Before you hire a financial advisor, you need a qualified accountant (CPA, chartered accountant, or similarly licensed accountant in your jurisdiction) who has experience with the tax laws of the USA, your residence country, and any other countries you may be doing business in. Much of the above-advice is pretty good, for your typical American resident with a salaried job. However, your question leaves me with the impression that you are self-employed to some extent or another, and legally shielding your income from taxes will likely provide a greater return on your money than some stock brokerage account. Additionally, an accountant can advise you on how to optimally structure your business and investments going forward. Even if you're not self-employed, the tax situation for ex-pats is complicated. Do that first. A good accountant can also talk you through different future scenarios and help you prepare accordingly.

Also, I'd like to make the argument for keeping it simple. There seems to be a perception that rich people do a lot of moving money around and trickery to increase their wealth. While that is true for the super-rich titans of Wall Street, I believe that is less true for the more modestly wealthy people. No one will care as much about your money as you do. Don't invest in anything you don't understand. Don't trust an advisor implicitly just because you pay them by an hour. Basically, don't completely hand over your finances to someone else to manage. Keep your eyes on the prize!

And congratulations for the major financial achievements. Money isn't everything, but you should take some pride in what you've built. Maybe spend a little on some waxing and tanning for that ass. ;)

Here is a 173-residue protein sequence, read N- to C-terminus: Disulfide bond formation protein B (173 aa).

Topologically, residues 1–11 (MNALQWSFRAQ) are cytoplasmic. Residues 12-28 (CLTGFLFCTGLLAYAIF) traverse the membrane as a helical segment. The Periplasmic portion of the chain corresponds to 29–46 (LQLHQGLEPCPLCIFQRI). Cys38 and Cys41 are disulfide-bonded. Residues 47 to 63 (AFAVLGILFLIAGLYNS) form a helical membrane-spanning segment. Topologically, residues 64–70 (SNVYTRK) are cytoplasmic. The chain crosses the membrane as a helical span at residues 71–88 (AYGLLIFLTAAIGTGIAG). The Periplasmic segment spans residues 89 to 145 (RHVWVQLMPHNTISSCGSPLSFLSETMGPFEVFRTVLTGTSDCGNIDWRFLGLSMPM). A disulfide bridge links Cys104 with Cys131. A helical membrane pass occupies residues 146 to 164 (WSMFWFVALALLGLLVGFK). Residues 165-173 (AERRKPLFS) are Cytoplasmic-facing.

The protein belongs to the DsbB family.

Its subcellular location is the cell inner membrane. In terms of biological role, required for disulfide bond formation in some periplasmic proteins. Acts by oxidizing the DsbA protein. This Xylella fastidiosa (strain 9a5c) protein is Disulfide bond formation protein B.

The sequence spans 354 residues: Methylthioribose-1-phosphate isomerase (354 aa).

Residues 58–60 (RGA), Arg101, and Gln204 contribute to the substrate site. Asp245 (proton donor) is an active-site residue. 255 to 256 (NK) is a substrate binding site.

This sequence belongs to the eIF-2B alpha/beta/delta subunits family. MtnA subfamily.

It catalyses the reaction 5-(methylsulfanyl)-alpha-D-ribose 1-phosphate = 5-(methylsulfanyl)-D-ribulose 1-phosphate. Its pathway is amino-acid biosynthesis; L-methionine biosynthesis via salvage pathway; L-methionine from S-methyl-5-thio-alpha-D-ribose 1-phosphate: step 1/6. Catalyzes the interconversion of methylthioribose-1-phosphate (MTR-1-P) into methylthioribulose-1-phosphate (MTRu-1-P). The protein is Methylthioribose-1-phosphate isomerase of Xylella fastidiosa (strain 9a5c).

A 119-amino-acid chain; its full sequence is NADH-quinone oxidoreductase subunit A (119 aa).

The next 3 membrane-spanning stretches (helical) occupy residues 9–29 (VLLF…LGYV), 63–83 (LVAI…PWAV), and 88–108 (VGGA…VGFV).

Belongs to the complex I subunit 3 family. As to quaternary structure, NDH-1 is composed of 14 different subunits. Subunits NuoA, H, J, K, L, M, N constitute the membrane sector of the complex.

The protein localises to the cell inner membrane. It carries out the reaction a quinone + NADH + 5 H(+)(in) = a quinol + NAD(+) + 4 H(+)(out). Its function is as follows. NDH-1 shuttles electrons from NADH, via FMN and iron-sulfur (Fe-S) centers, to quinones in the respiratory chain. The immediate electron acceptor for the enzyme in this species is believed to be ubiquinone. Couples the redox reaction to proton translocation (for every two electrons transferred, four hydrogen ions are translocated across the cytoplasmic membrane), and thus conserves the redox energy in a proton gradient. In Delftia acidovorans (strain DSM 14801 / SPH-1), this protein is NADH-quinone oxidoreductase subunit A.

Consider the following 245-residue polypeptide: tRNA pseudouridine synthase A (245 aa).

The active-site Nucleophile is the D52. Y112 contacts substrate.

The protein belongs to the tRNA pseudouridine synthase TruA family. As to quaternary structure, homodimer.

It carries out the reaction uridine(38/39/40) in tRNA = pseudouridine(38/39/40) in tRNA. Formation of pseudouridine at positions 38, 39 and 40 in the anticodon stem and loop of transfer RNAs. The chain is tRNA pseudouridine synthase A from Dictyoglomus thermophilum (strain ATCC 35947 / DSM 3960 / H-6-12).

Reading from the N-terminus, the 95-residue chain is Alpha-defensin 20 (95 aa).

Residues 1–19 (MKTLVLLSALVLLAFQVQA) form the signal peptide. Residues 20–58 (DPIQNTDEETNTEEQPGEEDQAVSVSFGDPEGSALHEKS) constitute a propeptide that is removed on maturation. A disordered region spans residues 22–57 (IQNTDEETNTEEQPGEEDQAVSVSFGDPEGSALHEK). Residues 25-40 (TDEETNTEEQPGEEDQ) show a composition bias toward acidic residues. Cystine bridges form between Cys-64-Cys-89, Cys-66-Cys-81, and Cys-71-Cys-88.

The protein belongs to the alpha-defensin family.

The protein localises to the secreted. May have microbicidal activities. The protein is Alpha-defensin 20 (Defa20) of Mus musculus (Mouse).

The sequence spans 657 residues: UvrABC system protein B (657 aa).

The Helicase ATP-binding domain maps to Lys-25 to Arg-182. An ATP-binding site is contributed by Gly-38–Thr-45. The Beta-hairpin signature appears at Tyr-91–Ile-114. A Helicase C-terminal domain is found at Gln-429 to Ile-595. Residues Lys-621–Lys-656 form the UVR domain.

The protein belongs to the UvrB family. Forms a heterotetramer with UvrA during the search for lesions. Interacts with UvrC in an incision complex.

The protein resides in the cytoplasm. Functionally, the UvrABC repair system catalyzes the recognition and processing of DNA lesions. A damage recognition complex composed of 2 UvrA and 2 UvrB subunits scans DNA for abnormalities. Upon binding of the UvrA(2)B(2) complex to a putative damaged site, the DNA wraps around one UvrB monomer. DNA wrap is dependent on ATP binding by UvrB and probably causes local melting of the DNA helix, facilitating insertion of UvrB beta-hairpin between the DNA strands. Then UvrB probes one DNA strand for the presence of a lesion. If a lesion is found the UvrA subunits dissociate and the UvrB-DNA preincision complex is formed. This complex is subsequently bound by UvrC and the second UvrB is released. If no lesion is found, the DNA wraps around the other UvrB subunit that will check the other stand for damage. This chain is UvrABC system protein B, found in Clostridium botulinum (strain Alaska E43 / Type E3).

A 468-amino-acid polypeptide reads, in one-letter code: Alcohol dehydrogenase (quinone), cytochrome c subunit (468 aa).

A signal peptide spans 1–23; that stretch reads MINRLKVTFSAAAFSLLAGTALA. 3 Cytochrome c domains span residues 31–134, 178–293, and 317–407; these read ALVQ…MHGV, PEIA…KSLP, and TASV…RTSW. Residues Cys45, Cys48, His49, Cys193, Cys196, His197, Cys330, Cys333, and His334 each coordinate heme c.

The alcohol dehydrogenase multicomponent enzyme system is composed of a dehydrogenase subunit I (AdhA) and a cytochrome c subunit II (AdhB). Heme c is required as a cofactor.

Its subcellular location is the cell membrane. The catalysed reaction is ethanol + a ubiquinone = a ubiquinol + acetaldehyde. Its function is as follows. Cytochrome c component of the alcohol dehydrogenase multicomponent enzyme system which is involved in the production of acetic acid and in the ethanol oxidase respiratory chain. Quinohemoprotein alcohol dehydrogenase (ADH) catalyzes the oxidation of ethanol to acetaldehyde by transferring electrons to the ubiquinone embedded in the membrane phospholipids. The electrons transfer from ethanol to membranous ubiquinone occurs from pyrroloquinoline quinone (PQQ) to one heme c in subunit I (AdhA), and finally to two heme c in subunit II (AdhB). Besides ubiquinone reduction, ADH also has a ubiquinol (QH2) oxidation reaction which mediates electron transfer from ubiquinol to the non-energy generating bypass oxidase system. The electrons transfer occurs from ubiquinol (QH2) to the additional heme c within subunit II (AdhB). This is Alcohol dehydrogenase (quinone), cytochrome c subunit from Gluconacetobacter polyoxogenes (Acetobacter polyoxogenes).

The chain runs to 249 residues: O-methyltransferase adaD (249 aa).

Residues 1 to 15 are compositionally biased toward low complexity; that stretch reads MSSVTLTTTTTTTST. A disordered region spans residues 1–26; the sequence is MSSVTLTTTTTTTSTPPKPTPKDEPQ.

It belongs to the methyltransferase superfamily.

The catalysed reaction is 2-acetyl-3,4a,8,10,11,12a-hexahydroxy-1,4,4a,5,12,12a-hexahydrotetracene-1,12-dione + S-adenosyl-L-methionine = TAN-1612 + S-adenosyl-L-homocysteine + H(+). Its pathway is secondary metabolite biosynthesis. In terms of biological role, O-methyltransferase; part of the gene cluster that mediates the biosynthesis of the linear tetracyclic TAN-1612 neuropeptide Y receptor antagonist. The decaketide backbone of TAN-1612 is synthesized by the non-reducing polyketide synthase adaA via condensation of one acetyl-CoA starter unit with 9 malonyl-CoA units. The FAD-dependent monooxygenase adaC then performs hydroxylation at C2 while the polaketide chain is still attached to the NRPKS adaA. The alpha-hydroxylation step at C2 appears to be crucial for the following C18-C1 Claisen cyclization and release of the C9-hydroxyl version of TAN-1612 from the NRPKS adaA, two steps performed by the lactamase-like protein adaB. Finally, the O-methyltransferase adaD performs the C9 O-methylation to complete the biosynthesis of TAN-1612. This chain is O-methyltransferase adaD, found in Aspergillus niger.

posted by stowaway at 12:52 PM on June 17, 2013 [1 favorite]

If you're an American expat, you are very probably subject to both the IRS and the tax laws of the country you live in. I'm going to join the chorus of "get an accountant" - in fact, when we lived in Australia, we had two sets of accountants, one in each country. That was expensive, but worth it for the (relative) peace of mind.

MoonOrb has a good list, and I really liked stowaway's comment above - don't invest in something you don't understand. The entire financial industry exists to parasitize off of other people's wealth with commissions, fees, and can't-lose investments. Contrary to the throwaway statement above, index funds are an excellent use of your money as long as the expense ratios are truly low enough! (Vanguard gets down to 0.04--0.10% - that's the best I've found so far.)
posted by RedOrGreen at 2:39 PM on June 17, 2013

Put it away for your retirement by consulting with a financial planner. Don't underestimate the budget for the increasing medical expenses in the last 10-20 years of your life. In terms of planning, I would work backwards from the end of your life. In other words, don't put this money towards a house, a vacation, children or their college until you have secured your retirement finances.
posted by conrad53 at 2:47 PM on June 17, 2013

That's enough money that you could qualify for USAA's wealth management. I can't find a link directly to their page, but poking around here is a good place to start. They're accustomed to Americans living overseas.
posted by The corpse in the library at 3:51 PM on June 17, 2013

If you have that much save as an American expat and you don't already have an accountant squaring things away for you, you almost definitely will want to read the anonymous comment in this thread: Delinquent expat tax situation, will I need an enrolled agent?
posted by alidarbac at 12:25 AM on June 18, 2013